by: Hobart Taylor
Josh Berman Trio - A Dance and a Hop - (Delmark)
Chicago cornetist Berman backed by two of Shytown's finest, (check out bassist Roebke's releases) goes outside melody and into moment. His tonal variations smooth to rough, sharp to fuzzy, mechanical to breathy,and most things in between stink of immediacy. I mean that in the nicest way I can. All comparisons are odious, and yet I submit as a touchstone Dave Douglas. All the tunes are short and sound like overheard conversations on the El. Wonder full.
George Lewis - The Solo Trombone Record - (Sackville)
"Toneburst,(Piece for Three Trombones)"(overdubs) this record's first cut, is in my mind why KUCI exists. Something so out there, something so beautiful, and something so absolutely idiosyncratic needs to seep through our tiny little crack in the media wall and reach the one listener who needs to hear this so his or her life can be changed.
Tom Collier - Across The Bridge - (Origin)
Vibraphonist Collier, joined by three exceptional guitarists on various cuts, (Bill Frisell, Larry Coryell, and Dan Dean), treads the line between clean straight ahead jazz with blues tinges and a more progressive sound. Beautifully played and gracefully arranged, Collier's compositions are serious fun. All the tunes are winners, but my faves are "Harmonious Effusion on Olga Street" and "Across the Bridge".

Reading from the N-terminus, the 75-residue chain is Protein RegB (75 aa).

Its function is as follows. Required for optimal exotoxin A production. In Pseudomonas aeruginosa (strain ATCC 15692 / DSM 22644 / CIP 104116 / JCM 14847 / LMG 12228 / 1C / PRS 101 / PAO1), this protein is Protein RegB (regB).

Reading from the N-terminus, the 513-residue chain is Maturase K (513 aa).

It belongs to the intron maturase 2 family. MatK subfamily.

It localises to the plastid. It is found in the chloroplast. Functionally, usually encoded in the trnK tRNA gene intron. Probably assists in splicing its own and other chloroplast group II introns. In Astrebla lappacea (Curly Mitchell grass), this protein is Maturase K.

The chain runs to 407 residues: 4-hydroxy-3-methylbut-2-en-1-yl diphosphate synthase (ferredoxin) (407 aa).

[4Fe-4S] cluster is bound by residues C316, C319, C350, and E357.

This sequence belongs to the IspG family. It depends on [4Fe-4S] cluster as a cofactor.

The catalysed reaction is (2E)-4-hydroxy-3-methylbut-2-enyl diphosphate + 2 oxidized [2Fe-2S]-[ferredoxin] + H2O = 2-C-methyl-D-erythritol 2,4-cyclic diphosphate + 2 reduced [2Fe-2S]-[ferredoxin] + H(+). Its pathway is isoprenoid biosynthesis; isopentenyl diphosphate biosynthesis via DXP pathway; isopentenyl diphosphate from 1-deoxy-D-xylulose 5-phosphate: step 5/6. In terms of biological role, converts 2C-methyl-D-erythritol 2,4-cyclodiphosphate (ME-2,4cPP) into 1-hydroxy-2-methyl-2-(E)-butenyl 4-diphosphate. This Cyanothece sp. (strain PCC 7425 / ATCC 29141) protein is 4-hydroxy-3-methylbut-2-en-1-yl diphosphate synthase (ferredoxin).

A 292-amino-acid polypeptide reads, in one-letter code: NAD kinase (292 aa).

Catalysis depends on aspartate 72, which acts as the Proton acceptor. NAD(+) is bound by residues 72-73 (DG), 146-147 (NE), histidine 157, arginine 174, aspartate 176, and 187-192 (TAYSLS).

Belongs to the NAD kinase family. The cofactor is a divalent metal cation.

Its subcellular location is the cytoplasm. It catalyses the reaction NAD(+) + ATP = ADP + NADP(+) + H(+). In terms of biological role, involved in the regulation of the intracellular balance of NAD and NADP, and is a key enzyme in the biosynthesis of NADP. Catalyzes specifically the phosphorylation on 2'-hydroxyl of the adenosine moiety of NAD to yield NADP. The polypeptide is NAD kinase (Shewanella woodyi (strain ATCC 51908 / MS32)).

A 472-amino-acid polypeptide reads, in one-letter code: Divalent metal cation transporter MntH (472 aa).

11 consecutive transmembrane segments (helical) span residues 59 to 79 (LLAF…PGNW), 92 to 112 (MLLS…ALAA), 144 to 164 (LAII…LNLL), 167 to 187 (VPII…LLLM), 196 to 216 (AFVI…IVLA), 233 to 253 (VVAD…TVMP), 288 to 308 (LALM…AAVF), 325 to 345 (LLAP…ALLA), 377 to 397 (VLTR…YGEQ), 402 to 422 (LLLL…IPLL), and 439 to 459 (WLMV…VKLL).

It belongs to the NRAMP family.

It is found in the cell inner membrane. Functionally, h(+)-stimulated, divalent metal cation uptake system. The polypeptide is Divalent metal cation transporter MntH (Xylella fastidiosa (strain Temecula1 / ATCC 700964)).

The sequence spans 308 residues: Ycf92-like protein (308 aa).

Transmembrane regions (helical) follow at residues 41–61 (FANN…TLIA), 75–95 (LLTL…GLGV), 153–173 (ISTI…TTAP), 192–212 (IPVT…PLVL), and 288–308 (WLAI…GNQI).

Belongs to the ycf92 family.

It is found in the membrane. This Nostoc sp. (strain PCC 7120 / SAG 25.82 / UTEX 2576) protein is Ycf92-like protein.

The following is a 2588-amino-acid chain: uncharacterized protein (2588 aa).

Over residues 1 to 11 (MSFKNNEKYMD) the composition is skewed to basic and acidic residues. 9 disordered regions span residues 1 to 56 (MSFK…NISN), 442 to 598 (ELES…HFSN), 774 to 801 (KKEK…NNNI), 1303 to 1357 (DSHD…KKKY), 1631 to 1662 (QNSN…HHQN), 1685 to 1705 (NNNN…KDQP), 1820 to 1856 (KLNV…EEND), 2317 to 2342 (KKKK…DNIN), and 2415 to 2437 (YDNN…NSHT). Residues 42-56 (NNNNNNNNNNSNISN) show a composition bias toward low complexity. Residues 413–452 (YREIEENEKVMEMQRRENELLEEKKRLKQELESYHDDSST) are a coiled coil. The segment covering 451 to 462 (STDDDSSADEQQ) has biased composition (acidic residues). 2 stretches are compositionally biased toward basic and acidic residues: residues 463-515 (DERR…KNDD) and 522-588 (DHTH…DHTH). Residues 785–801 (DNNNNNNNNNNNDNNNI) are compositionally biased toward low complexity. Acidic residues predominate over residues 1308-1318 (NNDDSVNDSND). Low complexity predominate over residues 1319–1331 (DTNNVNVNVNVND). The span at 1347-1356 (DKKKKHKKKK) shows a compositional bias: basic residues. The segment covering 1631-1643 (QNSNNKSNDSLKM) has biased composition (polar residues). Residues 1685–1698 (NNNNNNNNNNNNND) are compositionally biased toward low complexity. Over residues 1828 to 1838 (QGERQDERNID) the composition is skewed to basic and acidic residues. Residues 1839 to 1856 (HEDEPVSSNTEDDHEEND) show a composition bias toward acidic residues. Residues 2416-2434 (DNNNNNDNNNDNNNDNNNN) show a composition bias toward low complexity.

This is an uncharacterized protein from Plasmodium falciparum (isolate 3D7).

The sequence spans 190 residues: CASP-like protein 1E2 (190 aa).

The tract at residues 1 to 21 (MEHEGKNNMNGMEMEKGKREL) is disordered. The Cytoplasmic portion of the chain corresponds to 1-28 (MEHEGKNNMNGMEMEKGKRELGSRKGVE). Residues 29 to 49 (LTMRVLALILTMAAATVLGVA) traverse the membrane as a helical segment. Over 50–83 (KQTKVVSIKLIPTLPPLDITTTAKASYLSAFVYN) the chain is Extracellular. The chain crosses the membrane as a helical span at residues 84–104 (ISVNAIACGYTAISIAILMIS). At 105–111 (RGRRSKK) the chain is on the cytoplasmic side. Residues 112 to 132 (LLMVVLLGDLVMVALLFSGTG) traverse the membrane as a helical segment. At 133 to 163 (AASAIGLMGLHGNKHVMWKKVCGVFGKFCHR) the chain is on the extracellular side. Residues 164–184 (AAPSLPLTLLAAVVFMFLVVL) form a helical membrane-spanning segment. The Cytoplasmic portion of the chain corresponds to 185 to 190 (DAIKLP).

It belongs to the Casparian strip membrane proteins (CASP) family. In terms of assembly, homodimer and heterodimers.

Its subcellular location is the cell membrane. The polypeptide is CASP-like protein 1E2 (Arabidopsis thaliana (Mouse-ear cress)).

Pete McCann - Range - (Whirlwind)
Guitarist McCann leads a quintet featuring sublime alto work by John O'Gallagher. All the tunes are originals on the edge of smooth jazz but more real, more thoughtful than pop. "Seventh Jar", "Realm" and the gorgeous ballad "To the Mountains" evoke the graceful style of Pat Metheny.
Jason Klobnak Quintet - New Chapter - (Self Released)
Trumpeter Klobnak is straight ahead... a crowd pleaser. The performance style is clean, unencumbered by innovation. This makes for a satisfying hearing experience because you don't have to listen to hard. All the right buttons are pushed. The tunes,"Awe" (a ballad featuring super piano work by Annie Booth) and "The Other Side of Circumstances" have more substance, but the whole record is great for folks who want to just like jazz for the mellow feel.
Ira Hill - Tomorrow - (Self Released)
A great jazz singer in the making. Perhaps because he wants to establish himself in historical context , the CD starts off a little to reverently in it's choice of covers, but by track three Hill shows what he brings uniquely to the table. His re-creation of a tune made popular by Gilberto Gil, "Estate", his up tempo clear read of bebop standards "Cloudburst" and "Billie's Bounce", and especially his sensitive take of the 6/8 small miracle by Pat Metheny and Lyle Mays "Minuano", are impressive.
John Colianni - After Hours - (Patuxent Records)
Colianni was pianist for Les Paul in the latter years of his life, and also collaborates frequently with Larry Coryell. He has a broad virtuoso style linked to the great entertaining pianists, Tatum, Peterson and Garner. This CD of standards and pop tunes lives up to its title. This is like being at a happy drunk bar just past closing, the pre-remorse phase, after hours. Folks call out requests and the pianist is obliging and delightfully interprets chestnuts in a cheery way. Check out his hilarious cover of The Jackson Five's "I Want You Back".